The Wonder of Being Happy

 

 

By Sigrid Weidenweber

I was twenty-five-years old when I came to the United States of America. In the process of getting the provisional green card—a step in the five-year waiting period before applying for citizenship—I began learning the rules and laws of my new country, among them the Declaration of Independence. I assume that you remember the famous text well, however, to refresh our collective memories, here are the most remarkable words once more.

     We hold these truths to be sacred & undeniable; that all men are created equal & independent, that from that equal creation they derive rights inherent & inalienable, among which are the preservation of life, & liberty, & the pursuit of happiness.

These most enlightened lines, drafted by Thomas Jefferson, imprinted my mind with an indelible mark, for it ended with a statement never heard before or after in the proclamations of any other government.

                 The Pursuit of Happiness!

I had never before heard such a statement from a government! Living under Communism, I had been admonished to love my country, East Germany, the SED, the Communist party, to work diligently for its causes and distinguish myself in this worthy pursuit—but to find personal happiness or even pursue such a personal thing, that was the farthest thought from anyone’s mind, nay, it was absolutely absurd, ridiculous even, that a small peon in the socialist fields should have, or find, personal happiness. For that, you had to belong to the Communist oligarchy.

Wow! Even the French in the great slogan of their revolution: Fraternite`, Egalite`, Liberte`, made no mention of Happiness. And yet, what a wonderful concept it is that the citizens of our country are to be happy.

However, the idea of an inner state of happiness, contentment and quiet bliss, is not new. It is a state of mind described by Aristotle, the Greek philosopher, in the 4th century BC. In his treaties, he discussed that lives well lived engender a state of mind that benefits family, society and government. He advised humanity to seek out the quiet pleasures that make one happy and abstain from the pursuit of power and material goods. He arrived at such conclusions, as he watched the people of the Macedonian court, to which he was an advisor cum philosopher. Watching Philip II, Alexander the Great’s father, he observed a ruthless potentate involved in malevolent machinations against friend, foe and family, resulting in terrible costs to all members of the court. Examining this rich and powerful elite, he noted their personal misery, anger, hatred and depression.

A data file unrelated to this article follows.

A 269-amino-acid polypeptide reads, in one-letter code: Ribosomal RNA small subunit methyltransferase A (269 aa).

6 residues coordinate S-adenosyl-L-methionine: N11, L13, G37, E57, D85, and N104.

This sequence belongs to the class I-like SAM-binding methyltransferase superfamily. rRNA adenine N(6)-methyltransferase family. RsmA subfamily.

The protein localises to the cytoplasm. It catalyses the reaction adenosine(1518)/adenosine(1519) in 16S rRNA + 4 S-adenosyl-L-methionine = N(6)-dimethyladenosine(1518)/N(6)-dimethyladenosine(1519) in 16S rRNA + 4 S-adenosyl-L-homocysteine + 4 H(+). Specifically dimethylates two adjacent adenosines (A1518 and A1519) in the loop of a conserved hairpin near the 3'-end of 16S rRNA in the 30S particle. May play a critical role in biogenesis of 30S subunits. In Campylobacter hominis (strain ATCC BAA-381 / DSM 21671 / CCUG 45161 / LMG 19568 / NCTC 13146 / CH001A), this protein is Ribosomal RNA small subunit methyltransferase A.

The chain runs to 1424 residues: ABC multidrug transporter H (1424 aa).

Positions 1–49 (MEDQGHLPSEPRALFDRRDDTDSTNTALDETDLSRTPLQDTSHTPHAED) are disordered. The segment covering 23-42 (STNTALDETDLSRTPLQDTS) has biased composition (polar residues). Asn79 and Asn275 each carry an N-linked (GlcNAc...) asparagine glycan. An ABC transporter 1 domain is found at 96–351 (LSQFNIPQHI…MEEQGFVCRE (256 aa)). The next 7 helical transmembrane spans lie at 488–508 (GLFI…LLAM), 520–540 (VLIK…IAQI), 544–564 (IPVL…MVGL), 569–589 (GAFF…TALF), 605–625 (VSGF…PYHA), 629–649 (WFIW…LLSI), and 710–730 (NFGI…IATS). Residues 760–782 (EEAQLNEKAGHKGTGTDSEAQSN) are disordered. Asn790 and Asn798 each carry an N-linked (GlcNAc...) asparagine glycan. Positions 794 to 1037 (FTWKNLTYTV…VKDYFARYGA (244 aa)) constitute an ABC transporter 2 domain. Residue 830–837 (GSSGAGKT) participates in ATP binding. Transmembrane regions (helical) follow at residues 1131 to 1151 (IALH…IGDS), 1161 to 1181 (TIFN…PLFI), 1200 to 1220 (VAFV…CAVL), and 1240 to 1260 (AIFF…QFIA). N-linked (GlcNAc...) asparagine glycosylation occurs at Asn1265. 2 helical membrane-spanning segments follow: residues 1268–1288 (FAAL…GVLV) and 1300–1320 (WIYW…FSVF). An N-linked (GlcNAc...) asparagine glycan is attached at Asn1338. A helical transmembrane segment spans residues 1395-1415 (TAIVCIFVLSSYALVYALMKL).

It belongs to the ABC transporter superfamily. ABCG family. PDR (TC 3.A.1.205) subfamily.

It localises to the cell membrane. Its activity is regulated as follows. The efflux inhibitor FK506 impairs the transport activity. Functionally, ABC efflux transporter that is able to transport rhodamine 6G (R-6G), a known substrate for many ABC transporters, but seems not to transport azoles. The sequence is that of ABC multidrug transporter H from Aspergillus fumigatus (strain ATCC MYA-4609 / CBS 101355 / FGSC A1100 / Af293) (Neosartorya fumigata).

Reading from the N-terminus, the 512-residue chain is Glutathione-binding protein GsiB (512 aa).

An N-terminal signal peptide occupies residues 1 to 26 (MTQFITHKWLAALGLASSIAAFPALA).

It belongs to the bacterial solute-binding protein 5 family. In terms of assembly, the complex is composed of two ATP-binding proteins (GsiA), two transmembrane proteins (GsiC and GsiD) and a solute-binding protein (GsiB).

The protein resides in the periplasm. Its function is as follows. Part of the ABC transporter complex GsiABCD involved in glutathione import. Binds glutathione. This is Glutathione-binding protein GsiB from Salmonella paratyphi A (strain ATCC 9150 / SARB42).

Observing their traumatic circumstances, Aristotle considered the aspects of true happiness, and found that the hunt for material possessions and sensory gratification does not lead to happiness. To become a truly happy person, he thought that the individual must believe in the power of changing one’s self. This is also a concept embraced by many modern psychologists, who understand that to improve our condition in life only one way is open—we must improve ourselves, for we cannot improve others if they resist our help. His was a motto, embraced by other philosophers of his and our time:

Know they self!

Knowing one’s self makes us secure, independent of other’s judgements, makes us happy and powerful. Our happy attitude and the kind tolerance of other’s foibles attracts people willing to listen to us and, perhaps, change.

However, more than a personal improvement of one’s mind and spirit, Aristotle postulated that a happy, enlightened citizenship benefits their country through cooperation, civilized discourse, and a willingness to see other’s viewpoints.

In our time, we have Dennis Praeger a religious ethicist, who views unhappy people as the main cause of constant uproar in the population over any perceived inequality, miniscule slights and a hundred nuisance- causes in their attempt to gain attention and prominence.

Unhappy people brood over thousands of small matters that give them lease to stir up disagreements.

Having discussed America’s happiness-design, it behooves me to talk about the only other country that recently showed a desire to have happy citizens. You have heard about Bhutan’s endeavor to have a country steeped in Gross National Happiness. Their young King renounced his crown, declaring that with a new kind of democracy, Bhutan was to achieve overall Gross National Happiness. The grand design was introduced in 1998 when Bhutan’s Prime Minister introduced the happiness paradigm as an alternative to the free market corporate world. So, twenty years later we should look at the comparison of how happy the country really is. In surveys taken in Europe and Asia, Norway’s citizens declared themselves most happy. The United States came in 14th in the happiness measure and Bhutan ranked 97th.

I close with the happy certainty that anyone who wishes to be happy can surely find happiness in America. We should love her and protect her, for there is no other like her.

Freedom, Enjoyment. Silhouette Of Happy Free Young Woman


 Sigrid Weidenweber grew up in communist East Berlin, escaping it using a French passport. Ms. Weidenweber holds a degree in medical technology as well as psychology and has course work in Anthropology.  She is co-founder of Aid for Afghans.  Weidenweber has traveled the world and lived with Pakistani Muslims, learning about the culture and religion. She is a published author and lecturer. You can find her books on Amazon.com


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